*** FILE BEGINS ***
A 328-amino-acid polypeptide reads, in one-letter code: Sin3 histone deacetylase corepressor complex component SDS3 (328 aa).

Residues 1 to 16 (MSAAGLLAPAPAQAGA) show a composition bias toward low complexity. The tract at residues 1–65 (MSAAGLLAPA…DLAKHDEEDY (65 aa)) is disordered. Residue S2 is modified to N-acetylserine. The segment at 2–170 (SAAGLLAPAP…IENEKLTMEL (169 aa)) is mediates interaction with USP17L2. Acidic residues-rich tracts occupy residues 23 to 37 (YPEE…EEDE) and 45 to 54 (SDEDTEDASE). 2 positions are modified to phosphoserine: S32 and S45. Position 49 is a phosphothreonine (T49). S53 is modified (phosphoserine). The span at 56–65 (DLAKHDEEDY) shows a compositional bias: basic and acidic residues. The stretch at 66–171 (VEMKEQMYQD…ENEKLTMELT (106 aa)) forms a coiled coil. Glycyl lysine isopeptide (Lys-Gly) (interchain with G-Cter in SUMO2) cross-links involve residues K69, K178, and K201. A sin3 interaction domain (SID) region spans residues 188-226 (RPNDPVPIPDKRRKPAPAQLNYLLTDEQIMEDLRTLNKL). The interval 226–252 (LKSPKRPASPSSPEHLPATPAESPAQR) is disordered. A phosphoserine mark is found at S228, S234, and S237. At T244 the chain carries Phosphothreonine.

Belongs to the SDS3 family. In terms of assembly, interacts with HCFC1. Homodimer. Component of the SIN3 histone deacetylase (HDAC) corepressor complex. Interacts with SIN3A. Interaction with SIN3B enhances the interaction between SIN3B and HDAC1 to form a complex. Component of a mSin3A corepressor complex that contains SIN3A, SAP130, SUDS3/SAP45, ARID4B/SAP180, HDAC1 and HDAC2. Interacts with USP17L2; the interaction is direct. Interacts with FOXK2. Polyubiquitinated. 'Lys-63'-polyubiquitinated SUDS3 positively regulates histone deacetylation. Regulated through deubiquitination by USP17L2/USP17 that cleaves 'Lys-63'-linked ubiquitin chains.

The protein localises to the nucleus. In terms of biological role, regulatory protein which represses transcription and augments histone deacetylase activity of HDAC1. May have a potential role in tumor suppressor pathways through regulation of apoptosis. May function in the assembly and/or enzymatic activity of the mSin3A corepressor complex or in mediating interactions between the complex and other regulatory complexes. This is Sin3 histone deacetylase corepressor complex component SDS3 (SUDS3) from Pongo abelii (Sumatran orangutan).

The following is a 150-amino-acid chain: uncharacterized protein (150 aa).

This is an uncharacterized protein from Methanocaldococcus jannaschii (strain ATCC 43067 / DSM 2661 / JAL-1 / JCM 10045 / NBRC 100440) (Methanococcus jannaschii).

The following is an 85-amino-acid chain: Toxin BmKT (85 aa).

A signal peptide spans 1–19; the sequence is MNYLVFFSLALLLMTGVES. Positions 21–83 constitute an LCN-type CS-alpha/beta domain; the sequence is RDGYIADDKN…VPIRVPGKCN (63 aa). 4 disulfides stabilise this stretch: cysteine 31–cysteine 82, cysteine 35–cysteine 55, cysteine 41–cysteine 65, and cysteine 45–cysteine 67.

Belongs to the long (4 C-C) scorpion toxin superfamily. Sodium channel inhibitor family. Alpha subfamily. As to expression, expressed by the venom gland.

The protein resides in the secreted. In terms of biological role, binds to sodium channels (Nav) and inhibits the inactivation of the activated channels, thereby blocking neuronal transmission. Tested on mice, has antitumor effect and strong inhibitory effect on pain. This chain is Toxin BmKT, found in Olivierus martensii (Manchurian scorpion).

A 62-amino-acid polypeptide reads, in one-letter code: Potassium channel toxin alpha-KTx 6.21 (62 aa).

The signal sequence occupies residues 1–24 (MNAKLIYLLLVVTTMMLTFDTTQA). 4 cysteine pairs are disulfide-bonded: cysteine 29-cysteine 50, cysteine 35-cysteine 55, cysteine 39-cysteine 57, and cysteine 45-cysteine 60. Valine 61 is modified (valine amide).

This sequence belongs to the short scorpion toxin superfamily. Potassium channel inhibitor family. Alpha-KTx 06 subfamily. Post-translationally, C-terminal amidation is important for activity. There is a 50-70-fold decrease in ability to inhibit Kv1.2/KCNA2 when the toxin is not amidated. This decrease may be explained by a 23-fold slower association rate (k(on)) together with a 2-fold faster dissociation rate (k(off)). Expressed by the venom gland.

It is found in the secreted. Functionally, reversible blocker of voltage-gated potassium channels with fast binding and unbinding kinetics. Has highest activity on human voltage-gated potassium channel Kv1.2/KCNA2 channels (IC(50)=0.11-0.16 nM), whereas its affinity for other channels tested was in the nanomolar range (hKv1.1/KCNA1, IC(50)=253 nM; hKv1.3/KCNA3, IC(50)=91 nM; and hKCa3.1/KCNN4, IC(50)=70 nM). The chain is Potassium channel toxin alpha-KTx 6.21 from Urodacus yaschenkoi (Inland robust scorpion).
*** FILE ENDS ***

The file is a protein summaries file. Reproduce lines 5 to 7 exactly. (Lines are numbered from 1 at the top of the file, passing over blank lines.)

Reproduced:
The following is a 150-amino-acid chain: uncharacterized protein (150 aa).

This is an uncharacterized protein from Methanocaldococcus jannaschii (strain ATCC 43067 / DSM 2661 / JAL-1 / JCM 10045 / NBRC 100440) (Methanococcus jannaschii).

The following is an 85-amino-acid chain: Toxin BmKT (85 aa).